Superannuation bring-forward provisions expanded
10 August 2021
Eligible QSuper members who are under 67 years of age at any time in a financial year may be able to access bring-forward arrangements for non-concessional contributions with a rise in the maximum cut-off age.
Under changes announced by the Australian Government,1 the cut-off age for accessing the bring-forward non-concessional (after-tax) contributions cap has increased from 65 to 67 years of age.
This means individuals aged 65 and 66, who were not previously able to access the bring-forward non-concessional contributions cap due to their age, may be able to do so.
The change is backdated to apply to non-concessional contributions made on or after 1 July 2020, which means it applies from the 2020-21 financial year onwards.
In other changes, the annual non-concessional contributions cap has increased from $100,000 to $110,000 effective from 1 July 2021.
In addition, from 1 July 2021, members making contributions that exceed their excess concessional (before-tax) contributions cap are no longer liable to pay the excess concessional contributions charge.1
What is the bring-forward arrangement?
The bring-forward arrangement means gaining access to the non-concessional contributions cap for future years. The amount that can be brought forward depends on age and total superannuation balance and may be up to two years’ worth of contributions.
Non-concessional contributions caps that are brought forward from future years can be used all at once, or for several larger contributions. Bringing forward allows you to make larger contributions in one year without having to pay extra tax.
What is the after-tax contributions cap?
There are limits on the amount of money you can contribute to your super fund each financial year. These are called contribution caps.
Contributing too much to your super, or going over the cap, could mean extra tax, so it pays to understand how the contribution caps work.
Non-concessional contributions include any contributions you make to your super from your after tax income that you haven’t claimed as a tax deduction.
From 1 July 2021, the general non-concessional contributions cap has increased to $110,000. That’s an increase from the annual non-concessional contributions cap of $100,000 that was in place between 1 July 2017 and 30 June 2021. Your own non-concessional cap can be higher if you have activated the bring-forward arrangements, or lower depending on your total superannuation balance.
Who may be eligible to use the bring-forward arrangement?
If you want to use the bring-forward rule, you need to check you meet all of the eligibility criteria before you make your contribution.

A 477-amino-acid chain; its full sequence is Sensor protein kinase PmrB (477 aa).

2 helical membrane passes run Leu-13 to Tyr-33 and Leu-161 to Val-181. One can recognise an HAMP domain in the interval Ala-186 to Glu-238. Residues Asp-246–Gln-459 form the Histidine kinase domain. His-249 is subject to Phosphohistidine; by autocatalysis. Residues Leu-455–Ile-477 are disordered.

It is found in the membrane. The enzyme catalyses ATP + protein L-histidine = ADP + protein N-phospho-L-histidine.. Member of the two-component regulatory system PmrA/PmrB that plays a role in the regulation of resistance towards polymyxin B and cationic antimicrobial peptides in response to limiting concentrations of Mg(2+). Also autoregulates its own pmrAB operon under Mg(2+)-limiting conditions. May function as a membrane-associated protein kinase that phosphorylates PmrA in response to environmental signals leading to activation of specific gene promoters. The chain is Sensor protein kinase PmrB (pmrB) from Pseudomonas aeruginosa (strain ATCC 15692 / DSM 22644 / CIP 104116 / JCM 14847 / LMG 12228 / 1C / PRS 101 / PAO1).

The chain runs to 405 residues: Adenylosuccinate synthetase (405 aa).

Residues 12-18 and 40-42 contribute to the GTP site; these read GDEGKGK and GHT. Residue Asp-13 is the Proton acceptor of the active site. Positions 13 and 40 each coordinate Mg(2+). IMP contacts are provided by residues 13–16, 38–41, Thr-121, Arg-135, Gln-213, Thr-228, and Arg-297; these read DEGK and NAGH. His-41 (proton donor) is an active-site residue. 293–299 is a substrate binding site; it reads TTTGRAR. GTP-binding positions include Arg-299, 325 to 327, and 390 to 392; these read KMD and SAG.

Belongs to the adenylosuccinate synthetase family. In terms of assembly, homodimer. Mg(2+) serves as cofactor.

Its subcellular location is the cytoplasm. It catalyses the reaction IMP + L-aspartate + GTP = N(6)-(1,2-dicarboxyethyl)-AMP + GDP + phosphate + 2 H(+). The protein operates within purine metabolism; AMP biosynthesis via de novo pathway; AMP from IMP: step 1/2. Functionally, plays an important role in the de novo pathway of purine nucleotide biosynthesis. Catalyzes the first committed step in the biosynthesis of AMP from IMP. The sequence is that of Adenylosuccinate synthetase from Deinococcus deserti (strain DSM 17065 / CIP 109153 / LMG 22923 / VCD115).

The criteria includes:
The cut-off age for accessing the bring-forward non-concessional contributions cap is increasing from 65 to 67 years. This means that you must be under 67 years of age at any time in the financial year.
The change means individuals aged 65 and 66 who were not previously able to access the bring-forward non-concessional contributions cap due to their age, may be able to do so.
2. Whether you have triggered the bring-forward arrangement in the previous two years
If you have previously brought forward non-concessional contributions in the prior two financial years, this may limit how much you can contribute in the current financial year without exceeding the cap.
3. Your total super balance on 30 June the previous financial year
Your total super balance is determined as at 30 June and affects the non-concessional contributions cap amount that you can bring forward, and whether you have a two- or three-year bring-forward period.
Indexation has been applied to increase total superannuation balance limits from 1 July 2021. Under the changes, from 1 July 2021, account balance conditions apply if you have more than $1.48 million in super as follows:
- If you did not trigger a bring-forward arrangement in either 2019-20 or 2020-21 and your total super balance is less than $1.48 million at 30 June 2021, then you may be able to make non-concessional contributions up to $330,000 over three years.
- If you had $1.48 million to less than $1.59 million, then you may be able to contribute up to $220,000 over two years under the bring-forward arrangements.
- If you had $1.59 million to less than $1.7 million, you have access to the general non-concessional cap of $110,000 per financial year and do not have access to the bring-forward arrangements.
- If your total superannuation balance is $1.7 million or more at 30 June 2021, your non-concessional contributions cap is nil, regardless of whether you have previously triggered a bring-forward arrangement.
Removal of the excess concessional contributions charge
Members who make concessional contributions on or after 1 July 2021 that exceed their concessional contributions cap will no longer be liable to pay the excess concessional contributions charge.
The excess concessional contributions charge is an interest penalty that applies to the increased tax liability due to adding excess concessional contributions to assessable income.
Instead, you will still be issued with a determination and taxed at your marginal tax rate on any excess concessional contribution amount (with a 15% tax offset for contributions tax already paid).
Support for your super and retirement
Professional financial advice on your QSuper account at no additional cost.2
1. Australian Taxation Office, 6 July 2021, More flexible superannuation, at ato.gov.au
2. You can find out more about financial advice options at qsuper.qld.gov.au/advice or by calling us on 1300 360 750. QInvest Limited (ABN 35 063 511 580, AFSL 238274) is a separate legal entity responsible for the financial services it provides. Eligibility conditions apply. Refer to the Financial Services Guide (pdf) for more information.